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Joe Hand Promotions, Inc. v. Manzo

United States District Court, D. Arizona

September 28, 2016

Joe Hand Promotions, Inc., Plaintiff,
v.
Juan Valencia Manzo, et al., Defendants.

          ORDER AND OPINION [RE: MOTION AT DOCKET 19]

          JOHN W. SEDWICK SENIOR JUDGE.

         I. MOTION PRESENTED

         At docket 17 the court entered a final default judgment in favor of plaintiff Joe Hand Promotions, Inc. (“Plaintiff”). At docket 19 defendants Juan Valencia Manzo (“Manzo”), Luz Valencia (“Valencia”), and Manzo Restaurants at Central, LLC (collectively, “Defendants”) move pursuant to Rules 55(c) and 60(b) for an order setting aside the judgment. Plaintiff opposes at docket 22. Defendants reply at docket 25. At docket 30 the court granted Plaintiff's motion for leave to file a surreply, which Plaintiff filed at docket 31.

         Oral argument was not requested and would not assist the court.

         II. BACKGROUND

         “Ultimate Fighting Championship 157: Ronda Rousey v. Liz Carmouche” is a televised fighting program (“the Program”) that aired in February 2013. Plaintiff sued Defendants for showing the Program at their restaurant without authorization, in violation of Plaintiff's rights as the Program's exclusive commercial domestic distributor.

         On May 7, 2015, Plaintiff submitted a request for entry of default against all Defendants.[1] This request was supported by proofs of service from James Menona (“Menona”), a process server who declared under penalty of perjury that on April 9, 2015, at around 12:20 pm he served a copy of the summons and complaint on all three defendants at Valencia Produce, a separate business that Manzo runs.[2] Menona's declarations of service are somewhat vague as to the manner of service. Menona states that he served all three defendants “by delivering [copies of the documents] to and leaving [them] with” Manzo and Valencia personally.[3] As for the manner of service, Menona merely states: “in compliance with the Federal Code [sic] of Civil Procedure.”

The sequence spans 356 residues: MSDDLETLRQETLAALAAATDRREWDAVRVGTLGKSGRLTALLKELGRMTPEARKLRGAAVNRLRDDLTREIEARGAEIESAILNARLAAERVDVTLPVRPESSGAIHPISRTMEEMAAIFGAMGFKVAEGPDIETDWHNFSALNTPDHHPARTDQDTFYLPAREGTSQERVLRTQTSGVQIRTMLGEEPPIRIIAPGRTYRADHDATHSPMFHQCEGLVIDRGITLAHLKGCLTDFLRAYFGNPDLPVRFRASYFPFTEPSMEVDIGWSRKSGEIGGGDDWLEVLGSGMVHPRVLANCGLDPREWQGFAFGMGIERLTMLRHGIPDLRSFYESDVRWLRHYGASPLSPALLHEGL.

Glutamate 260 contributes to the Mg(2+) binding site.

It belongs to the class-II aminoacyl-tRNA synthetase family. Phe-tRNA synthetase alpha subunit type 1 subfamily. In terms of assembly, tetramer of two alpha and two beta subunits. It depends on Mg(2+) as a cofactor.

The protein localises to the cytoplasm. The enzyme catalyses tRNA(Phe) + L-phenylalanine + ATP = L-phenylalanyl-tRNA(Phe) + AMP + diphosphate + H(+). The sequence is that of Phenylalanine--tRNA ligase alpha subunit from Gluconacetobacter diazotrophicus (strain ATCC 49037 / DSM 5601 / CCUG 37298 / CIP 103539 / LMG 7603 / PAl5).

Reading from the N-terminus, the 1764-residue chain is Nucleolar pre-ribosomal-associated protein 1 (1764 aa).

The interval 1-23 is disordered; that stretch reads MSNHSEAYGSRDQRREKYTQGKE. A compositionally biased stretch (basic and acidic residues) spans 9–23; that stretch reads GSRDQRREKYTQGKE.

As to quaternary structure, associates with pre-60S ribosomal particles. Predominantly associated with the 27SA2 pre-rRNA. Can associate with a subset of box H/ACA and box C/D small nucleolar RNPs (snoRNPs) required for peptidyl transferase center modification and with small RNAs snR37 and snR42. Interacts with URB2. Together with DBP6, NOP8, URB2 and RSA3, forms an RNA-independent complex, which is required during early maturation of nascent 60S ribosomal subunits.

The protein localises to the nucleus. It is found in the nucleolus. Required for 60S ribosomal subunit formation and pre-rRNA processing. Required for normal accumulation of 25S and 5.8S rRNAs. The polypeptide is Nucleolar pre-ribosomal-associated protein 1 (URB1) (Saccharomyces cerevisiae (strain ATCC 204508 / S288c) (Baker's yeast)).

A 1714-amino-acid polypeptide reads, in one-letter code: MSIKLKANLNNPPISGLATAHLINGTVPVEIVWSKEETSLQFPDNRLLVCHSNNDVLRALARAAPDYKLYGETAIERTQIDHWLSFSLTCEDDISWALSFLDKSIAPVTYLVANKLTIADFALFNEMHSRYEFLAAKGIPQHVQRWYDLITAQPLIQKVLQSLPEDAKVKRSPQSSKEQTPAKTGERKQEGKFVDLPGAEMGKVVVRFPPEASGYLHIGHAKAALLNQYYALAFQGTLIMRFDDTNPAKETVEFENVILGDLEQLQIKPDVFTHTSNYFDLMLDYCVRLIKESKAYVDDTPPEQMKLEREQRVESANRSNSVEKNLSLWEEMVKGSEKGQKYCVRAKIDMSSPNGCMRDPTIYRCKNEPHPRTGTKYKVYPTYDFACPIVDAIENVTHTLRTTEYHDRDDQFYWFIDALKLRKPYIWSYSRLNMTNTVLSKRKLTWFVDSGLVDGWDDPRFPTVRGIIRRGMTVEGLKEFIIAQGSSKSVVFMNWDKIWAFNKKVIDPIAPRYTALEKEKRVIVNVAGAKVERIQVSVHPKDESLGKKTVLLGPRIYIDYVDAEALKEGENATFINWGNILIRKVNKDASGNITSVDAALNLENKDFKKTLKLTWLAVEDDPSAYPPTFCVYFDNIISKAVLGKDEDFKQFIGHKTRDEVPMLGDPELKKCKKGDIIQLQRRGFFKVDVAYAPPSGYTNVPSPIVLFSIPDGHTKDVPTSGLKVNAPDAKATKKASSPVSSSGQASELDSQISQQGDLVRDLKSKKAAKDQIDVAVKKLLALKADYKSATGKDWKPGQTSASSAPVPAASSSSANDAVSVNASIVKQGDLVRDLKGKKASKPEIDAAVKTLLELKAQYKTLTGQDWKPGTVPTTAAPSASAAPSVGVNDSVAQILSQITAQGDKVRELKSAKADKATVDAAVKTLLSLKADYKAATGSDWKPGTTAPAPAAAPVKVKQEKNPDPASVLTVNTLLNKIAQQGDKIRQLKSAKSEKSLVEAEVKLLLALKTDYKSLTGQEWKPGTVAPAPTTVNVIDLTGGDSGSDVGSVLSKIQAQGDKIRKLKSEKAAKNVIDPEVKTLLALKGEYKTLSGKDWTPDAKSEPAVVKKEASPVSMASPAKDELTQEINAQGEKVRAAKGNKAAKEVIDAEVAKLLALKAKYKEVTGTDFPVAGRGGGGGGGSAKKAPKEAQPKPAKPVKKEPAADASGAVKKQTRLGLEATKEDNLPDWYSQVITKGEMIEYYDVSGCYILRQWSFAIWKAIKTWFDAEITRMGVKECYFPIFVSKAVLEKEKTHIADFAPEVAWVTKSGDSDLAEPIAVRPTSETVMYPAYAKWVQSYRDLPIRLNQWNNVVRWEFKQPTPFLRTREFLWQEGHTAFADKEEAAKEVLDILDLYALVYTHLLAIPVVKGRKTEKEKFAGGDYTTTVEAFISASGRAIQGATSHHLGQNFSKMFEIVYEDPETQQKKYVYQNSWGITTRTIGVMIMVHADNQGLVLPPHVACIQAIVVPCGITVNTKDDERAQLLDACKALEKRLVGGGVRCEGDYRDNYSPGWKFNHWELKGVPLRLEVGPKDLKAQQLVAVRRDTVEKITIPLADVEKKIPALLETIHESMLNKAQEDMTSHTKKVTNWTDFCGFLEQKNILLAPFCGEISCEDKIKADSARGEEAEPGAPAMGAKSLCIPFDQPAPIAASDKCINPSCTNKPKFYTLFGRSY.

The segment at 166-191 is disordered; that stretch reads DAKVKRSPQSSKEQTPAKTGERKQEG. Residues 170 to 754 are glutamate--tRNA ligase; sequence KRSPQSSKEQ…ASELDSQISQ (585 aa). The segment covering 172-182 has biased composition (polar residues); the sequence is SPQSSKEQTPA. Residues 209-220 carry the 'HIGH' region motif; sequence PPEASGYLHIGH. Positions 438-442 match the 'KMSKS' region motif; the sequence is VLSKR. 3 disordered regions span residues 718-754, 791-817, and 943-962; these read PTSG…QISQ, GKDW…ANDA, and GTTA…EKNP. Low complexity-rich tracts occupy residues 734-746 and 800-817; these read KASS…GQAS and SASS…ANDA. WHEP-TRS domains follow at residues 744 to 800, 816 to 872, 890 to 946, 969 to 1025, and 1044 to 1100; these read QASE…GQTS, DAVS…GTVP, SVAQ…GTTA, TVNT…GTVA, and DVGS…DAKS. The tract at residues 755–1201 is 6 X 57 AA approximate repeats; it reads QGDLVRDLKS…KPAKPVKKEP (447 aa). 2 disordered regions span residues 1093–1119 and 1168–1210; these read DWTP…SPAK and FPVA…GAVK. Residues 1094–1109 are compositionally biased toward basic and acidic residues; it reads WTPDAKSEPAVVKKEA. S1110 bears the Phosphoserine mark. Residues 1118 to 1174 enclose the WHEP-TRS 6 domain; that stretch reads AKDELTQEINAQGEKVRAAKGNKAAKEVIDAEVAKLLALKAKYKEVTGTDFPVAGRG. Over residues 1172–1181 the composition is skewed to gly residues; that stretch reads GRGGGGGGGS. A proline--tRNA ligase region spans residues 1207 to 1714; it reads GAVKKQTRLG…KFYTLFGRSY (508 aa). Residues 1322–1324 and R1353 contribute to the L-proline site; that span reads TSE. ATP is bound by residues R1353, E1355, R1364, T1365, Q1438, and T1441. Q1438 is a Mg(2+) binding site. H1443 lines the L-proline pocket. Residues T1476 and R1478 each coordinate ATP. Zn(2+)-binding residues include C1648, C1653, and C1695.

After a clerk's entry of default was issued, [4] Plaintiff moved the court to enter a default judgment in its favor in the amount of $23, 000.[5] The court granted Plaintiff's motion on June 11, 2015.[6] Exactly one year later, on June 11, 2016, Defendants filed the present motion to set aside the default judgment.

         III. STANDARD OF REVIEW

         Rule 55(c) states that a district court may set aside a final default judgment under the “demanding standards set by Rule 60(b).”[7] Rule 60(b), in turn, states that the court may relieve a party from a final judgment for six enumerated reasons. Although determining whether to set aside a default judgment is largely committed to the discretion of the district courts, [8] that discretion is constrained by the provisions of Rule 60(b).[9]

         IV. DISCUSSION

         A. Rule 60(b)(4)

         Rule 60(b)(4) provides that the court may relieve a party from a final judgment if the judgment is void. Defendants contend that the default judgment entered against them is void because they were not properly served with process. Where service of process is not completed properly, the resulting judgment is void because the court never acquired personal jurisdiction over the bound party.[10]

         When determining whether service was proper, “[a] signed return of service constitutes prima facie evidence of valid service which can be overcome only by strong and convincing evidence.”[11] Here, Plaintiff made a prima facie showing that service of process was valid by submitting Menona's declaration, in which he swears that he personally served Manzo and Valencia with the summons and complaint at Valencia Produce on April 9, 2015. Defendants rebut Menona's ...


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